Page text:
• 4. 88% ‘ Purpose will be increasingly important to building brands 83% It is important for brands to have a sense of purpose’ 81% ‘ Purpose’ is a business opportunitySource: WFA Brand Purpose research; Jan 2013; Base 149 respondents
  • 5. What is ‘Purpose’? Please select the three most important to youSource: WFA Brand Purpose research; Jan 2013; Base 149 respondents
  • 6. What is purpose to consumers?Societal Drivers Dominate Most Important Attributes that Build Trust 1 Listens to customer needs andSOCIETAL feedbackATTRIBUTES 1 High quality products or servicesMORE 3 Treats employees wellIMPORTANT TOBUILDING 4 Places customers ahead of profitsFUTURE 4 Takes actions to address issue or crisisTRUST 6 Has ethical business practices 7 Has transparent and open business 8 Communicates frequently and honestly 9 Works to protect/ improve environment 10 Addresses societys needs 11 Positively impacts the local community 12 Innovator of new productsSocietal 13 Highly regarded, top leadershipOperational 14 Delivers consistent financial returns 15 Ranks on a global list 16 Partners with third parties
  • 7. Cynics vs. believers… What proportion of global consumers say they regularly support good causes?Source: WFA Brand Purpose research; Jan 2013; Base 149 respondents
  • 8. An opportunity?What proportion of global consumers say theyregularly support good causes?Marketer’s perception Consumer reality
  • 9. An opportunity?What proportion of global consumers say theyregularly support good causes?Marketer’s perception Consumer reality
  • 10. Consumers calling on business to address societal issues
  • 11. It’s ok to do good while doing well… Proportion of consumers who say it’s OK for brands to support good causes and make money at the same time? Marketers’ perception Consumer realitySource: WFA Brand Purpose research; Jan 2013; Base 149 respondents
  • 12. It’s ok to do good while doing well… Proportion of consumers who say it’s OK for brands to support good causes and make money at the same time? Marketers’ perception Consumer realitySource: WFA Brand Purpose research; Jan 2013; Base 149 respondents
  • 13. Regular support of good causesWhat proportion of consumers say they buy abrand that supports good causes, at least once amonth?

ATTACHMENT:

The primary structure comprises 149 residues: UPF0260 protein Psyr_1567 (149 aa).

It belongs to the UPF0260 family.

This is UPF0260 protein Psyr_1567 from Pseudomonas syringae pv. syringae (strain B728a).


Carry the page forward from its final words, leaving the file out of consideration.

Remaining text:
• 14. Social Purpose as Purchase TriggerWhen quality and price are the same, Social Purpose mostimportant factor +26% Growth from 2010 •Japan (+100%) •China (+79%) •Netherlands (+43%) •Germany (+36%) •India (+43%)
  • 15. Consumers Prefer Purposeful Brands +39% +34% +9% 2010 2008 2010 2010 2008 2009 2012 2009 2012 2009 2012
  • 16. Regionality of ‘Purpose’Which of the following regions has the greatest proportion ofconsumers who say they make purchase decisions based ongood causes?
  • 17. The new ‘purpose’ “bull” markets INDIA BELGIUM CHINA BRAZIL ITALYFRANCE MALAYSIA NETHERLANDS INDONESIA VS JAPAN GERMANY UAE US UK
  • 18. “Bull Market” consumers more willing topay a premium for Purpose
  • 19. Possible to measure purpose … buthardIs it possible to measure the impact of purposeon…? PR & positive reputation (93% agree) Consumer engagement (91%) Employee satisfaction (90%) Brand equity (86%) Customer satisfaction (71%) Sales (54%) Source: WFA Brand Purpose research; Jan 2013; Base 149 respondents
  • 20. ‘Purpose’ needs to be top down Who should be involved in designing and shaping purpose?Source: WFA Brand Purpose research; Jan 2013; Base 149 respondents
  • 21. Look outside the organisation forhelp
  • 22. Relatively little pushback against purposeSource: WFA Brand Purpose research; Jan 2013; Base 149 respondents
  • 23. 49% Brands Ive worked for have generally had a sense of purpose 38% Brands I have worked for have been successful in effectively communicating purposeSource: WFA Brand Purpose research; Jan 2013; Base 149 respondents
  • 24. Purpose Leaders…Source: WFA Brand Purpose research; Jan 2013; Base 149 respondents
  • 25. You Are Not Alone